# Floor division with negative number

The expression `6 // 4` yields `1`, where floor division produces the whole number after dividing a number.

But with a negative number, why does `-6 // 4` return `-2`?

• Because that is floor division. `-2 < -6/4 < -1` – miradulo May 17 '16 at 18:32
• Pretty weird question, you give the answer yourself – nicomp May 17 '16 at 18:32
• Because the result of the division is always floored. Flooring goes down, not up. – Martijn Pieters May 17 '16 at 18:34
• `-6/4 = -1.5` round that down and you have `-2` – Keiwan May 17 '16 at 18:35
• Hence `floor`, not `ceiling` – zondo May 17 '16 at 18:35

The `//` operator explicitly floors the result. Quoting the Binary arithmetic operations documentation:

the result is that of mathematical division with the ‘floor’ function applied to the result.

Flooring is not the same thing as rounding to 0; flooring always moves to the lower integer value. See the `math.floor()` function:

Return the floor of x, the largest integer less than or equal to x.

For `-6 // 4`, first the result of `-6 / 4` is calculated, so `-1.5`. Flooring then moves to the lower integer value, so `-2`.

If you want to round towards zero instead, you'll have to do so explicitly; you could do this with the `int()` function on true division:

``````>>> int(-6 / 4)
-1
``````

`int()` removes the decimal portion, so always rounds towards zero instead.

Floor division will also round down to the next lowest number, not the next lowest absolute value.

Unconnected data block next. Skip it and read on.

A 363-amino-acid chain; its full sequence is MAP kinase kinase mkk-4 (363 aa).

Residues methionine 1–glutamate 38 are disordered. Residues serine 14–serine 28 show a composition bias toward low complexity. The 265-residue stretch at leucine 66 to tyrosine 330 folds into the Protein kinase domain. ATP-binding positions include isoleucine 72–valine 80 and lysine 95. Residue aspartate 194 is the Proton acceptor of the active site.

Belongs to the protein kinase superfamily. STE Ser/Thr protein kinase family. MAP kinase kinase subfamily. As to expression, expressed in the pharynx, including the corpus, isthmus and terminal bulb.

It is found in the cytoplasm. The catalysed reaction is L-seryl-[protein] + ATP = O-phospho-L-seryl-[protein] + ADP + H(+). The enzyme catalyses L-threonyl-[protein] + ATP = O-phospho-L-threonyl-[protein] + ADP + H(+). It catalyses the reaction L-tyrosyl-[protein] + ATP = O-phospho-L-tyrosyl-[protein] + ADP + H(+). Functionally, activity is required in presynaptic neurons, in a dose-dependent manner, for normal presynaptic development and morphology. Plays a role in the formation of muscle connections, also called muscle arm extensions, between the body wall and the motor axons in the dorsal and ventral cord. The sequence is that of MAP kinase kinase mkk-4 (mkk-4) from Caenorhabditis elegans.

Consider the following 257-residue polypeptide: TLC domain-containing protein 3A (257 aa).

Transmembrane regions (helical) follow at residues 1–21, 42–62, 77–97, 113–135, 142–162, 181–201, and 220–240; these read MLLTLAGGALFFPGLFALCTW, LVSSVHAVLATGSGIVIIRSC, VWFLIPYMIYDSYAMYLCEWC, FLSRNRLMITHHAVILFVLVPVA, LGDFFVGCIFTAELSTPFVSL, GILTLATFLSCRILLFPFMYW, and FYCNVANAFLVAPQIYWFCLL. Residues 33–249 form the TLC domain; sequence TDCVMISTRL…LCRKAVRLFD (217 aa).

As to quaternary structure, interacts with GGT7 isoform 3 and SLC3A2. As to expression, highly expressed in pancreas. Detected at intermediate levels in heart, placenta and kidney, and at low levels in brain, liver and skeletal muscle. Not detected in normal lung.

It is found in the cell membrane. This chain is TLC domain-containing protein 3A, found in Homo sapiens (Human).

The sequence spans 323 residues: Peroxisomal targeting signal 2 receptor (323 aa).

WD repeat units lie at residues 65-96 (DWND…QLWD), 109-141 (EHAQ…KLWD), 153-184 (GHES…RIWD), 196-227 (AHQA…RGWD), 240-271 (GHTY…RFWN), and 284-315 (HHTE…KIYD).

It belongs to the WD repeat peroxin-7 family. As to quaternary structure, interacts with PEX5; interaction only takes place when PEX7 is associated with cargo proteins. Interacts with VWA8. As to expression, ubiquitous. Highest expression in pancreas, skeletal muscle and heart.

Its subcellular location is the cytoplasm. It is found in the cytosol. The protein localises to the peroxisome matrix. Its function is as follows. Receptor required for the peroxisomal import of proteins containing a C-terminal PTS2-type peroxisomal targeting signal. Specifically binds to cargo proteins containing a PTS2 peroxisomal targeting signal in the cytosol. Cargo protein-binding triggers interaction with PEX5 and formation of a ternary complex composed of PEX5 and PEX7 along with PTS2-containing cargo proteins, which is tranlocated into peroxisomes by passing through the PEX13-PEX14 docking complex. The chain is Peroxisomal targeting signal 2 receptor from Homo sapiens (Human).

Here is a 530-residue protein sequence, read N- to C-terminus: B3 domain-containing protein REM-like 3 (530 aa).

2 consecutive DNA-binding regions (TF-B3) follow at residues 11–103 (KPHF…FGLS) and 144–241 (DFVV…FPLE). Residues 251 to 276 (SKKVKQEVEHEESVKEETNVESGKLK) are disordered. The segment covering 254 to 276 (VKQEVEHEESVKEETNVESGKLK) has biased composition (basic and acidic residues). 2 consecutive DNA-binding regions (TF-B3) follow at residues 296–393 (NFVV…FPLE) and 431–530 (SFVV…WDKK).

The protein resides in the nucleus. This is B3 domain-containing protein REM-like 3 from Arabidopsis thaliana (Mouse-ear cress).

`6 // 4 = 1.5`, which rounds down to 1, and up to 2.

`-6 // 4 = -1.5`, which rounds down to -2, and up to -1.

`//` in Python is a "floor division" operator. That means that the result of such division is the floor of the result of regular division (performed with / operator).

The floor of the given number is the biggest integer smaller than the this number. For example

``````7 / 2 = 3.5 so 7 // 2 = floor of 3.5 = 3.
``````

For negative numbers it is less intuitive: `-7 / 2 = -3.5,` so `-7 // 2 = floor of -3.5 = -4`. Similarly `-1 // 10 = floor of -0.1 = -1.`

`//` is defined to do the same thing as `math.floor()`: return the largest integer value less than or equal to the floating-point result. `Zero is not less than or equal to -0.1.`

A useful way to understand why floor division // yields the results it does for negative values is see this as complimenting the modulo, or remainder, % operator.

``````5/3  is equivalent to 1 remainder 2
``````

i.e.

``````5//3 = 1
5%3 = 2
``````

But

``````-5/3 = -2
-5%3 = 1
``````

Or

``````-2 + 1/3rd which is -1.6667 (ish)
``````

It can seem strange, but it ensures results such as `-2,-2,-2,-1,-1,-1,0,0,0,1,1,1,2,2,2,3,3,3` etc. when generating sequences.